ASIAN PARA GAMES Day 1 – Doubles debuts

The badminton event at the 2014 Incheon Asian Para Games kicked off today with wheelchair doubles making its debut and Korea was undefeated apart from all-Korean matches.  The select crowd […]

The badminton event at the 2014 Incheon kicked off today with wheelchair doubles making its debut and Korea was undefeated apart from all-Korean matches.  The select crowd in attendance got a little bit of everything on Day 1 in Incheon, though.

Story and photos by Don Hearn (live in Incheon)

The Asian Para Games are only in their second edition but to some degree, things are getting back the way they used to be.  The Korean team, whose strength has lain for some years now in the wheelchair categories, has welcomed the inclusion of doubles and mixed events.  Doubles was present in the Far East and South Pacific Games for the Disabled, the forerunner to the Asian Para Games, but was left out of Guangzhou four years ago.

Speaking of inclusion, the badminton event in Incheon this month has as a backdrop the recent decision by the International Paralympic Committee to include the sport as a full medal event for the 2020 Paralympics in Tokyo.

“We got that news when we were all at dinner together so we all let out a big cheer, we were so happy,” said Korea’s Kim Sung Hun.  “However, I’m already getting on in age so it won’t be me competing but even if it is the younger players whom I bring up behind my generation, it will make me so happy to feel the glory when they can compete and win in the Paralympics.

“It isn’t just a matter of wanting to.  Continuing to qualify as a national team player is really the hard part as it is very competitive.  In a way, to be honest, making the national team in Korea can be harder than winning gold at the Worlds.”

At the other end of the spectrum could be the hard-hitting, high-flying Fredy Setiawan (pictured) of Indonesia.  After winning his men’s singles and mixed doubles matches in the Standing L4 category, Fredy said, “I hope to play in the 2020 Paralympics.  I’ve been playing since I was 17 and I will keep training and training and hopefully I can play in Tokyo.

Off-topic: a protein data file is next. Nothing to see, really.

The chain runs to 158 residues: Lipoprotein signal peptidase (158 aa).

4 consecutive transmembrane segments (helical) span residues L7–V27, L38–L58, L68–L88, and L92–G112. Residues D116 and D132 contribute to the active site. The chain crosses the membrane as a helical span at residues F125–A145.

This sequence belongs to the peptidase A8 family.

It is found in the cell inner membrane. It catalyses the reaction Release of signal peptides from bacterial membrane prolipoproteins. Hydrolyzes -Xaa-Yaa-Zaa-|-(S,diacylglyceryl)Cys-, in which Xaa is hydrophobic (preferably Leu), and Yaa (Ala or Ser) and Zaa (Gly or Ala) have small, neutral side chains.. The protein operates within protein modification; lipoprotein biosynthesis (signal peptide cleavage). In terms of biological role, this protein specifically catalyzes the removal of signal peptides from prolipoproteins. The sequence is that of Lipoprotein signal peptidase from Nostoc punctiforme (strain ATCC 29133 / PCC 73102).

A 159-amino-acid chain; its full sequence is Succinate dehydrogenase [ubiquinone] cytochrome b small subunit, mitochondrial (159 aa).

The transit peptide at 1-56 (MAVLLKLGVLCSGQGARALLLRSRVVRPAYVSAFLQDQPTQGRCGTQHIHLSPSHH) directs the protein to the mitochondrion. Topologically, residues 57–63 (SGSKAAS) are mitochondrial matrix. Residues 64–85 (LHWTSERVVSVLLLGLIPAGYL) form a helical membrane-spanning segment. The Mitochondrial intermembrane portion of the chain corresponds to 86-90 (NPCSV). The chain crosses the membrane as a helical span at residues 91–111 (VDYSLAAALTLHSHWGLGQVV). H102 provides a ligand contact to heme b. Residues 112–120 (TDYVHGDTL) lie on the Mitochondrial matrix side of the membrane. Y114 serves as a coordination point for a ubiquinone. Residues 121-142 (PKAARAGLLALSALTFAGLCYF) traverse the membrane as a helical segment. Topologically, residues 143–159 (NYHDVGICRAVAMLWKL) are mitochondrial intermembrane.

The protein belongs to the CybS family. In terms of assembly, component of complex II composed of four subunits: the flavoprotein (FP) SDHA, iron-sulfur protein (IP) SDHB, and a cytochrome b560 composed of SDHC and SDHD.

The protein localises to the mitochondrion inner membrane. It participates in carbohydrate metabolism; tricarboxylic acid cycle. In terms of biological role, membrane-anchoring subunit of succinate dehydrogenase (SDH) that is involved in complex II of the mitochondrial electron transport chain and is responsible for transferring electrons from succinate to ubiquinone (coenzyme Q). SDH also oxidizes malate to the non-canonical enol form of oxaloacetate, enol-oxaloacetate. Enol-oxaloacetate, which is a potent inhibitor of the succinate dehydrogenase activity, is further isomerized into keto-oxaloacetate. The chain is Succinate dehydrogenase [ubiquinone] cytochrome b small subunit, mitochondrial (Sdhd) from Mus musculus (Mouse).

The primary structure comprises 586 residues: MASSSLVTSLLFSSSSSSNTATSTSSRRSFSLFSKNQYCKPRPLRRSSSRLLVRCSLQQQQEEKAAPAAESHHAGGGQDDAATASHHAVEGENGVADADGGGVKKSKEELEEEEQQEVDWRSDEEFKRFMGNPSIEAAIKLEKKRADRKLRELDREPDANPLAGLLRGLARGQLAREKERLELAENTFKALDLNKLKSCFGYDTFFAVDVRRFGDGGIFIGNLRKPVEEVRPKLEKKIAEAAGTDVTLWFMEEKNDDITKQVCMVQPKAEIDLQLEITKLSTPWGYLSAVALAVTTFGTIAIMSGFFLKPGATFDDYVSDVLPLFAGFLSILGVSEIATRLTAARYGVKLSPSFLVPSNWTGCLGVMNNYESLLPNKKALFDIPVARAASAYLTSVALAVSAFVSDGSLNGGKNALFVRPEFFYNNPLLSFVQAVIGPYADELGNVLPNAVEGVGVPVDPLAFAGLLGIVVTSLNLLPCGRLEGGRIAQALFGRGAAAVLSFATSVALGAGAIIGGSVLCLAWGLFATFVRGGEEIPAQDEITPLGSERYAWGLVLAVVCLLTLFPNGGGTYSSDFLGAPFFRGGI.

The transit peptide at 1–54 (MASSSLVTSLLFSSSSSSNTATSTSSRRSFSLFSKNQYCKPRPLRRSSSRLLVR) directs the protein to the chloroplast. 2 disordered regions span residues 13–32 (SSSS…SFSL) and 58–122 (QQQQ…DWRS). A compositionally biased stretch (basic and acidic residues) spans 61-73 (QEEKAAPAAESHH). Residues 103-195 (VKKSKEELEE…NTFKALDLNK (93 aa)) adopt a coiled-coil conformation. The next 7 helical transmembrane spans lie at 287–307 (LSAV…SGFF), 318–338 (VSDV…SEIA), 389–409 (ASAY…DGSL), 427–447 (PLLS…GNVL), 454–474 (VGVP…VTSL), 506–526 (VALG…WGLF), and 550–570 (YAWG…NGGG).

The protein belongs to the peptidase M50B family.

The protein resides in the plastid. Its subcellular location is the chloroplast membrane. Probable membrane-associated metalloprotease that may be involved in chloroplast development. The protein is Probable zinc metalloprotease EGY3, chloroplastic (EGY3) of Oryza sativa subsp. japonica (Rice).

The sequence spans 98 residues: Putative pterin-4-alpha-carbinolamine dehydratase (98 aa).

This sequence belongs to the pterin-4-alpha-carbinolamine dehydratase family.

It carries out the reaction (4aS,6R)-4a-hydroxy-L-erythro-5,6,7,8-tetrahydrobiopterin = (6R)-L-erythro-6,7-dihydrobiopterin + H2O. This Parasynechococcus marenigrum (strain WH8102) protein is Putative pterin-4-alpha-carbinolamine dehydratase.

“I am very happy to be here at the Asian Para Games and I like it here in Korea.  We don’t get the chance to travel much to play badminton so this is my first time at the Para Games.”

Korea’s very experienced and very skilled men’s wheelchair athletes were nearly all on court together on Sunday afternoon.  The men’s doubles event consists of only five pairs and the two Korean duos opened their respective campaigns against each other.

Kim Sung Hun and Choi Jung Man (pictured) had to save 4 match points in the 2nd game but it was they who stayed consistent and took the match in 3 games.

“Well, I don’t want to sound over-confident but I have to say honestly that that match did feel like a final,” said Kim Sung Hun after the match.  “It was an all-Korean match and you can’t deny that Koreans are at the top of the world in the wheelchair game so it felt deep down like we were playing them for the title.

“That’s not to say that we can ignore the strength of any of our opponents.  We feel some nervousness going into every match and no match is easy to play.

“I’ve been playing for eight years but that’s short compared to the rest of my team-mates.  Most of them have been playing for more than ten.

“I’m always aiming for gold, of course, and I’m entered in men’s singles and doubles so I’ll try and I’d like to think I have a chance at succeeding in winning gold,” said Kim, who won one gold and two silvers at the Asian Championships in 2012 but did not compete at the Worlds last year.

Thailand, too, flexed its muscles in the wheelchair event.  Although both Sujirat Pookkham and Junthong Dumnern (pictured above) went down rather tamely in their singles matches against home athletes, they were very close to getting the better of Kim Jung Jun and Son Ok Cha in the mixed doubles before the Koreans won 21-19, 22-20.

In the standing events, Malaysia’s Cheah Liek Hou, the only double gold medallist from the 2010 games, won both of his matches but not before Imam Kunantoro (pictured) of Indonesia pushed him to three games.

Events such as the men’s doubles wheelchair will finish up their round robin today, while most events will go into a knockout round, leading to gold medal matches that will all be played on Thursday at Gyeyang Gymnasium.

Click here for complete results

Don Hearn

About Don Hearn

Don Hearn is an Editor and Correspondent who hails from a badminton-loving town in rural Canada. He joined the Badzine team in 2006 to provide coverage of the Korean badminton scene and is committed to helping Badzine to promote badminton to the place it deserves as a global sport. Contact him at: don @